It may seem a trivial loss at present, but no one needs additional grief. Please help.
Send pet food
Those of us who are doing well during this trying time might consider donating brand name dog and cat food and/or cat litter to the Aztec Animal Shelter. I'm sure they would appreciate some help from us animal lovers.
You might want to check out their sweet animals while you are at it. A loving pet may be just what you need to perk up your household.
Paula Bain (who adopted my beautiful tuxedo cat, Mitzi from there.)
Pagosa Springs, Colorado
A word from a hospital administrator
We are living in a new era. Staying home is the safest thing we can do to protect ourselves and our loved ones from COVID-19. Of course, not everyone can stay at home. The caregivers at your community owned and operated hospital are on the front lines of this fight. We are here for you –working around the clock to care for everyone who needs us. It’s a responsibility we take seriously.
With every new challenge, we have responded with the best interests of our community in mind. San Juan Regional Medical Center is not part of a larger health system. We are an independent, community owned non-profit hospital. We have the advantage of making decisions right here at the local level. For example, when challenged with how to keep potentially ill patients out of the Emergency Department to stop the spread of illness, we immediately set up a drive through screening area. We produced a hotline with the latest information. We brought you videos from our providers and answered your questions live on Facebook.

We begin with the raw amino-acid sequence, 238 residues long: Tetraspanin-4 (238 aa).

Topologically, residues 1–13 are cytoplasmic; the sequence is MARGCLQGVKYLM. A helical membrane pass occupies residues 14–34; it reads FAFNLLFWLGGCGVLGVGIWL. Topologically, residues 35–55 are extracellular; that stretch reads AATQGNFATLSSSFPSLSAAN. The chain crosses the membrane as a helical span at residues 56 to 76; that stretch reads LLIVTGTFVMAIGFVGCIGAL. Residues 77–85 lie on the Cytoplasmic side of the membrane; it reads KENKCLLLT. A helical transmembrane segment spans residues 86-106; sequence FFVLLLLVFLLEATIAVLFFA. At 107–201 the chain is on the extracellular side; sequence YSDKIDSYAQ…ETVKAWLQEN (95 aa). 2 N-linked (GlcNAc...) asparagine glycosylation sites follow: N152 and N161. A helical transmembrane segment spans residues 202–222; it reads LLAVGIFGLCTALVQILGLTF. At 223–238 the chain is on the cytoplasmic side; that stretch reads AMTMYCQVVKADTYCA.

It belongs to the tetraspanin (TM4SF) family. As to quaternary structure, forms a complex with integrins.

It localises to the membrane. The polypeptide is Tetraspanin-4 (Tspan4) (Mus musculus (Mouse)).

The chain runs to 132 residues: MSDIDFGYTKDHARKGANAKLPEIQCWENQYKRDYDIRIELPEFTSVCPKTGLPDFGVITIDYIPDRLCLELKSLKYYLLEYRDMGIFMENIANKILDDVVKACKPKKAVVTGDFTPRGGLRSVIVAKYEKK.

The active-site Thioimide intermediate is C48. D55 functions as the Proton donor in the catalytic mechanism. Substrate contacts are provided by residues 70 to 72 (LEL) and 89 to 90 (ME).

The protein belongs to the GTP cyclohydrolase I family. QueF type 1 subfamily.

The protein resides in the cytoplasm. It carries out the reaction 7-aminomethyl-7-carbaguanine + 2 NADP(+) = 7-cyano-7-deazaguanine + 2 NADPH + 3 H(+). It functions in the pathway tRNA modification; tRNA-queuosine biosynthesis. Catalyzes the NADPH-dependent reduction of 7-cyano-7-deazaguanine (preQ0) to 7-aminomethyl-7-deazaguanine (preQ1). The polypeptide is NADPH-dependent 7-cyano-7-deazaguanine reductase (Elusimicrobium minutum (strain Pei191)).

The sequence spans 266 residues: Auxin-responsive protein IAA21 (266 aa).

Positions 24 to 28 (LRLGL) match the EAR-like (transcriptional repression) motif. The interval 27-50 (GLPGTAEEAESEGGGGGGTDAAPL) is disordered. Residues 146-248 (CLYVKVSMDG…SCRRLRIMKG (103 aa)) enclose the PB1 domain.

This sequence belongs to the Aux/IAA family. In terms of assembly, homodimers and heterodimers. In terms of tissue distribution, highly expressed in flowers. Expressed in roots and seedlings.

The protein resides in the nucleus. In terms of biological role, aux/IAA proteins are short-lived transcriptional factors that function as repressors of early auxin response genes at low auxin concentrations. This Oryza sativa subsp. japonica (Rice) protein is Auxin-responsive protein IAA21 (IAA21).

As a community owned facility, we are fortunate to have support from our community. Our call for help obtaining personal protective equipment is one example of the overwhelming support we’ve felt. Thank you to everyone who has given us extra supplies, sewn masks, brought food, and much more. We appreciate your generosity and are grateful for any supplies we receive to help keep our caregivers safe. We are also grateful for the support of our community partners across San Juan County. You won’t find a better group when it comes to emergency preparedness and response.
San Juan Regional Medical Center is blessed to have an incredible team with extensive training, experience and expertise. I am proud of the hard work that continues on a daily basis to make sure we are doing everything we can to protect our patients and our community during this unprecedented time. It’s a demonstration of our Core Values. While we take on this new challenge, we are still here to meet the needs of our community. Accidents and injuries will happen. Babies will still be born. We will be here to provide quality care through it all.
President/Chief Executive Officer
San Juan Regional Medical Center